In his most characteristic writing Faulkner is trying to render the transcendent life of the mind, the crowded composite of associative and analytical consciousness which expands the vibrant moment into the reaches of all time, simultaneously observing, remembering, interpreting, and modifying the object of its awareness. To this end the sentence as a rhetorical unit (however strained) is made to hold diverse yet related elements in a sort of saturated solution, which is perhaps the nearest that language as the instrument of fiction can come to the instantaneous complexities of consciousness itself. Faulkner really seems to be trying to give narrative prose another dimension.
To speak of Faulkner's fiction as dream-like ... does not imply that his style is phantasmagoric, deranged, or incoherent. Dreams are not always delirium, and association, sometimes the supplanter of pattern, can also be its agent. The dreaming mind, while envisaging experience strangely, may find in that strangeness a fresh revelation, all the more profound in that the conventional and adventitious are pierced through. Similarly inhibitions and apathies must be transcended in any really imaginative inquiry, and thus do Faulkner's speculative characters ponder over the whole story, and project into cumulative drama its underlying significations. Behind all of them, of course, is their master-dreamer; Faulkner's own dominating temperament, constantly interpreting, is in the air of all these narratives, reverberant. Hence, no matter how psychological the story's material, Faulkner never falls into the mere enumeration which in much stream-of-consciousness writing dissolves all drama and reduces the narrative to a case history without the shaping framework of analysis, or even to an unmapped anachronistic chaos of raw consciousness. Faulkner is always a dynamic storyteller, never just a reporter of unorganized phenomena. His most drastic, most dream-like use of stream of consciousness, for instance, in The Sound and the Fury, is not only limited to the first two sections of the book, but it sketches a plot which in the lucid sections that follow gradually emerges clear-cut.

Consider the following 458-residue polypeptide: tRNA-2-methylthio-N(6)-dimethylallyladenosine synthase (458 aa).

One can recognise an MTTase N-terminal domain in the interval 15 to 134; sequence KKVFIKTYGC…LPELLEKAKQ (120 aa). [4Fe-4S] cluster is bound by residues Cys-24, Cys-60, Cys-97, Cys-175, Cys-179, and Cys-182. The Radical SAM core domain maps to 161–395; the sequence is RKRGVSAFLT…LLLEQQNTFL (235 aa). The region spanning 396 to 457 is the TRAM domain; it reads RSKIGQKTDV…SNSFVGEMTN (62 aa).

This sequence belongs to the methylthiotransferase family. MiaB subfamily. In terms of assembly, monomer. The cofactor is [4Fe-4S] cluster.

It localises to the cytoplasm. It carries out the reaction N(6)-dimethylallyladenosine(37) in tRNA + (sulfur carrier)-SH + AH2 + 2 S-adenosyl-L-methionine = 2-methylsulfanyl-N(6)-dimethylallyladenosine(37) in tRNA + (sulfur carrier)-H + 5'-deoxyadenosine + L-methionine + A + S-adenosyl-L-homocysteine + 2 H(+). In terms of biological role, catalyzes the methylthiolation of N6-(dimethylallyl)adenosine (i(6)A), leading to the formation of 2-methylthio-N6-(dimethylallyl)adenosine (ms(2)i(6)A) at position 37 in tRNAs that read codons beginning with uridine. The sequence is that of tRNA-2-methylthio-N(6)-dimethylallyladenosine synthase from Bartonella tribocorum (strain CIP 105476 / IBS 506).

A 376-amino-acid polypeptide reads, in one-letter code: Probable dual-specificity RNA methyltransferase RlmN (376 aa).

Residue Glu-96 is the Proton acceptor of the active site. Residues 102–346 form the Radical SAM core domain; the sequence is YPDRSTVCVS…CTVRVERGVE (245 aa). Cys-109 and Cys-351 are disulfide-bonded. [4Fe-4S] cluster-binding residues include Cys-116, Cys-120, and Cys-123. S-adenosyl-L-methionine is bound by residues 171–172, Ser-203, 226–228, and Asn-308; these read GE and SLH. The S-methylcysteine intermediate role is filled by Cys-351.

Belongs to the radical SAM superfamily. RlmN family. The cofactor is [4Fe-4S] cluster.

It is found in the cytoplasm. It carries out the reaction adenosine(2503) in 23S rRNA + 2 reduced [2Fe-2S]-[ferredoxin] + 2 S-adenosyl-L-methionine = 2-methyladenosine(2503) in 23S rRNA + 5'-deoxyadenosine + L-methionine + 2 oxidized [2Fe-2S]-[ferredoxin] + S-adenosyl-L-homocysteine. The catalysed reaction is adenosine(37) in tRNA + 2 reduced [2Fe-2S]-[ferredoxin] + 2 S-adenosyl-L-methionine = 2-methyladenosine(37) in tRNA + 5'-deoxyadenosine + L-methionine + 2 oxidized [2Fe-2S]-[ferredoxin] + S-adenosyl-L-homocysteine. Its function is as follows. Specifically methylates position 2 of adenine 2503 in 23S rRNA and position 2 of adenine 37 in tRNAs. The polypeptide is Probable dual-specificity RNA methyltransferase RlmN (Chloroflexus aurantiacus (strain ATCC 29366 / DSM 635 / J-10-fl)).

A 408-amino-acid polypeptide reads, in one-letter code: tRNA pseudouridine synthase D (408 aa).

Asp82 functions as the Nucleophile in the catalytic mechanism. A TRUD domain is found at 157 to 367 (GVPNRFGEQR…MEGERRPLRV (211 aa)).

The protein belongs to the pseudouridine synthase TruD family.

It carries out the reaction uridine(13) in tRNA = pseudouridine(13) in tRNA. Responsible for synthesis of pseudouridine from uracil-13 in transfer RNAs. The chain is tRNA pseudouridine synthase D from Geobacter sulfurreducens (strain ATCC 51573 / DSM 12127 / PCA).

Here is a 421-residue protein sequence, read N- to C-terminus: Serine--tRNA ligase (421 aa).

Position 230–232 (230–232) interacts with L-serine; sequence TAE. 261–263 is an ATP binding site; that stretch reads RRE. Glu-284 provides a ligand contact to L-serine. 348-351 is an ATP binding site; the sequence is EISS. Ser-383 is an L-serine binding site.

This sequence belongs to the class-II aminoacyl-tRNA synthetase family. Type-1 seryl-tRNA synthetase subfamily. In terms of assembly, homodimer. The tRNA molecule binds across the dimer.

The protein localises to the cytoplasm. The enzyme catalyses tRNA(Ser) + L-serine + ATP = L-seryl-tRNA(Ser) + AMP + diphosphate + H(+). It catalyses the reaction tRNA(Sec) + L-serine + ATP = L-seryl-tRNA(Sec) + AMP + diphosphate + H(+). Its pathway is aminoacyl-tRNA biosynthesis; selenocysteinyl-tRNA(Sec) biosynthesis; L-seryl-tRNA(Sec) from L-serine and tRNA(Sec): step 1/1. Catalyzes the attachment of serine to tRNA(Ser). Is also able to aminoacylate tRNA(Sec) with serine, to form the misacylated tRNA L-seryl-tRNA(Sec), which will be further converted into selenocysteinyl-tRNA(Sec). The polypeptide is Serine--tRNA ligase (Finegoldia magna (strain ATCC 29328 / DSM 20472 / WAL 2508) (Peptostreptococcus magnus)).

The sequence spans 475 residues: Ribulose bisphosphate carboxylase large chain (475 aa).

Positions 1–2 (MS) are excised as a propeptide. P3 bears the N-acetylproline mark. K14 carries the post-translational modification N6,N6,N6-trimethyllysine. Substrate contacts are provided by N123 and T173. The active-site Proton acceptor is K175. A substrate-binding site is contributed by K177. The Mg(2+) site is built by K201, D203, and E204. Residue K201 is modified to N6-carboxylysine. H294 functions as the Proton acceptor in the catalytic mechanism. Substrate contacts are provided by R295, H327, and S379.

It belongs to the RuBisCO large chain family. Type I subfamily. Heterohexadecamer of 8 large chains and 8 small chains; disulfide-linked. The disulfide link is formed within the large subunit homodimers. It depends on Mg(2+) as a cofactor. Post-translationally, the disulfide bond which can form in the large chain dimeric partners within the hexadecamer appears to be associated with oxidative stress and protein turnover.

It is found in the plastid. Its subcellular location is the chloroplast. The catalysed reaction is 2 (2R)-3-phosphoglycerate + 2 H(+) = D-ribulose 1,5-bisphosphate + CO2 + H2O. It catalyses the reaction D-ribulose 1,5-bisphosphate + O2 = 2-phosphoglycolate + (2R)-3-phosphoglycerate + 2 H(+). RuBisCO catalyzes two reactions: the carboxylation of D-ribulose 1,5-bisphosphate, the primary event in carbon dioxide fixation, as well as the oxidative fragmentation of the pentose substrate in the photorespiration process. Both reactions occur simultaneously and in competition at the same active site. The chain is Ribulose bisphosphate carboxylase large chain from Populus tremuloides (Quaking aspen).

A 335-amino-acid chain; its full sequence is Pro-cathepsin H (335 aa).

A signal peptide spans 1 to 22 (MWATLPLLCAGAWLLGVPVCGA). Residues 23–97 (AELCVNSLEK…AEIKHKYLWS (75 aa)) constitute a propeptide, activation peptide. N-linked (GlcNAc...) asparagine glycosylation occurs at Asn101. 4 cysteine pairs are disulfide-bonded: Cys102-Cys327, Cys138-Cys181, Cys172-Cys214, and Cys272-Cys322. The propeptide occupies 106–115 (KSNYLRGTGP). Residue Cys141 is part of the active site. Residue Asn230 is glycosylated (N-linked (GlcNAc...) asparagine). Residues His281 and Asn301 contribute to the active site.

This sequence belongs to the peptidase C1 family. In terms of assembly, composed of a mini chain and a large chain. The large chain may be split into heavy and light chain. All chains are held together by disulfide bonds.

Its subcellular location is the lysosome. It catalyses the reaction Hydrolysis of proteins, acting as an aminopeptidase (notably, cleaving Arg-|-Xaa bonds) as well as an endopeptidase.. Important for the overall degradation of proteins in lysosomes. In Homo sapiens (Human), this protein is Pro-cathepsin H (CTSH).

As clear-cut, at least, as Faulkner's stories can be. Here again is illustrated the close relation of his style to his whole point of view. If Faulkner's sentences sometimes soar and circle involved and prolonged, if his scenes become halls of mirrors repeating tableaux in a progressive magnification, if echoes multiply into the dissonance of infinite overtones, it is because the meanings his stories unfold are complex, mysterious, obscure, and incomplete. There is no absolute, no eternal pure white radiance in such presentations, but rather the stain of many colors, refracted and shifting in kaleidoscopic suspension, about the center of man's enigmatic behavior and fate, within the drastic orbit of mortality. Such being Faulkner's view of life, such is his style.
--Warren Beck, William Faulkner's Style, in American Prefaces, Spring 1941